Links of interest:

– Game notes from The Citadel and Wofford

SoCon weekly release

– The Citadel faces challenges, dishes them out

– No secrets between the teams (well, I bet there are a few)

– This week is a matchup of ground game experts

– Jeff Hartsell writes about Wofford coach Mike Ayers

– About juice, but not the kind from oranges

Brent Thompson’s 10/18 press conference, including comments from Dominique Allen and Jonathan King (video)

Brent Thompson 10/19 radio show (video)

– Wofford press luncheon interviews of Mike Ayers, Brandon Goodson, and Dylan Young (video)

– Highlights of Wofford’s win over Western Carolina (video)

– The Citadel poses a challenge for Wofford (and vice versa)

– First responders can get free tickets to next week’s home game 

– Leadership Day 2016

FCS Coaches’ Poll

There is no question who is this year’s luckiest Wofford football player. That would be Michael Roach, whose gridiron career ended against Tennessee Tech:

Roach, a junior linebacker on the Wofford football team, went into cardiac arrest Thursday night as the Terriers were playing their season-opener against Tennessee Tech in Cookeville, Tenn. He stopped breathing for about 45 seconds.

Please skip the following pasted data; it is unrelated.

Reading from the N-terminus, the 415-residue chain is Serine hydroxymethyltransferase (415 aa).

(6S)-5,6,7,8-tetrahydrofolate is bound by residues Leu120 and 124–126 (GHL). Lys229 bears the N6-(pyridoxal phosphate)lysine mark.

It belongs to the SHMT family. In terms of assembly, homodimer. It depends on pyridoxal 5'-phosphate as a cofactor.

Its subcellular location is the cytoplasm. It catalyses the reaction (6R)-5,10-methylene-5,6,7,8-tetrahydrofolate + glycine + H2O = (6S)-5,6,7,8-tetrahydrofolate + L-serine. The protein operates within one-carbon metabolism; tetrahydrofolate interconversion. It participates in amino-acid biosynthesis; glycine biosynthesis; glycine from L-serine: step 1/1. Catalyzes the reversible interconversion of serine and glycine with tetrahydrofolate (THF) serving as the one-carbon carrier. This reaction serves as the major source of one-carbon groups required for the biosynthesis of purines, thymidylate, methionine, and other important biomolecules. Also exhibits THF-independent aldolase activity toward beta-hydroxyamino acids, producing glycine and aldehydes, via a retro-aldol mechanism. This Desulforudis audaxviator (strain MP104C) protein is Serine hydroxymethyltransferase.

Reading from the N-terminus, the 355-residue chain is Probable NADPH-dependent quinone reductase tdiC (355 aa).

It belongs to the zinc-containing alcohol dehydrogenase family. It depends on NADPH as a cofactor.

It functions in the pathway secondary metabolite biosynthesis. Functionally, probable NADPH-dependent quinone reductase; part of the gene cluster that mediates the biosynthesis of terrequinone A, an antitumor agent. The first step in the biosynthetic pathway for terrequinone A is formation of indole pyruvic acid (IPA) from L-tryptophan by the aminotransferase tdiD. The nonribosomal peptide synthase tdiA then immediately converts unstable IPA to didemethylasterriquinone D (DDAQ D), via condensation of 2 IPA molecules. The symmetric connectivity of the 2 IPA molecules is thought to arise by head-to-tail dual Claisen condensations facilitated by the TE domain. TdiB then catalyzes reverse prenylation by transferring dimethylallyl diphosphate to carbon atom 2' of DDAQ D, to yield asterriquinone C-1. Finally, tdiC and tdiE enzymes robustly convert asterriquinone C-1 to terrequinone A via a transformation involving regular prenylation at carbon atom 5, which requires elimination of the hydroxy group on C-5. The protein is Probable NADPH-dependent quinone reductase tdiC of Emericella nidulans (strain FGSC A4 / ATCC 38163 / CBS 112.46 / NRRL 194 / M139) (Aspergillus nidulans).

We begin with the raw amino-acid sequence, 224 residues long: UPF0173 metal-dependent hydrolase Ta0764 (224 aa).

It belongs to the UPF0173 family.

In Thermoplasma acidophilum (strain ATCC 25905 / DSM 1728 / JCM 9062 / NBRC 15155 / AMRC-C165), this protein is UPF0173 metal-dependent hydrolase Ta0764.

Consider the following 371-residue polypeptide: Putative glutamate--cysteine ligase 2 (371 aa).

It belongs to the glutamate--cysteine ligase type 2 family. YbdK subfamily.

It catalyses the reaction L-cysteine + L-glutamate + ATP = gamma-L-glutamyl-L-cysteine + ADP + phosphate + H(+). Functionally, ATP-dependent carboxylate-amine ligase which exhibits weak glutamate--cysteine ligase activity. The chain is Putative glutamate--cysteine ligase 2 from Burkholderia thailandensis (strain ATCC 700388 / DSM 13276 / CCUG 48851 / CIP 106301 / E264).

He was revived on the sidelines and taken by ambulance to the Cookeville Regional Medical Center, where he stayed for two days and was diagnosed with hypertrophic cardiomyopathy, a condition in which enlarged heart muscle cells cause the walls of the ventricles to thicken and prohibit the proper flow of blood.

HCM is the leading cause of sudden cardiac arrest among athletes in the United States and only about 5 percent those who go into cardiac arrest are able to survive.

 

“The game of football really did save my life and give me a second chance,” Roach said. “This could’ve happened anywhere. It could’ve happened when I was out by myself doing anything, riding a bike or running or something like that. I am extremely fortunate.” He has been fitted for an implantable cardioverter defibrillator, a device that will control the beats of his heart and serve as a pacemaker, if necessary.

I can relate to a lot of that, especially the part about being in the right place/right time…

About two and a half years ago, I went into cardiac arrest on the fourth floor of a building. On the third floor of the building? A group of EMTs. They were nice enough to shock me back into the world.

When I went into cardiac arrest for a second time, later that same day, I was already in a hospital cardiac care center.

I occasionally think about how lucky I was not to go into cardiac arrest earlier in the morning, or during the just-concluded weekend, or while I was driving back from Charleston on the Friday before the weekend — but I don’t think about it for long, because that’s not healthy.

Best of luck to Roach. I suspect he’ll be fine in the long run.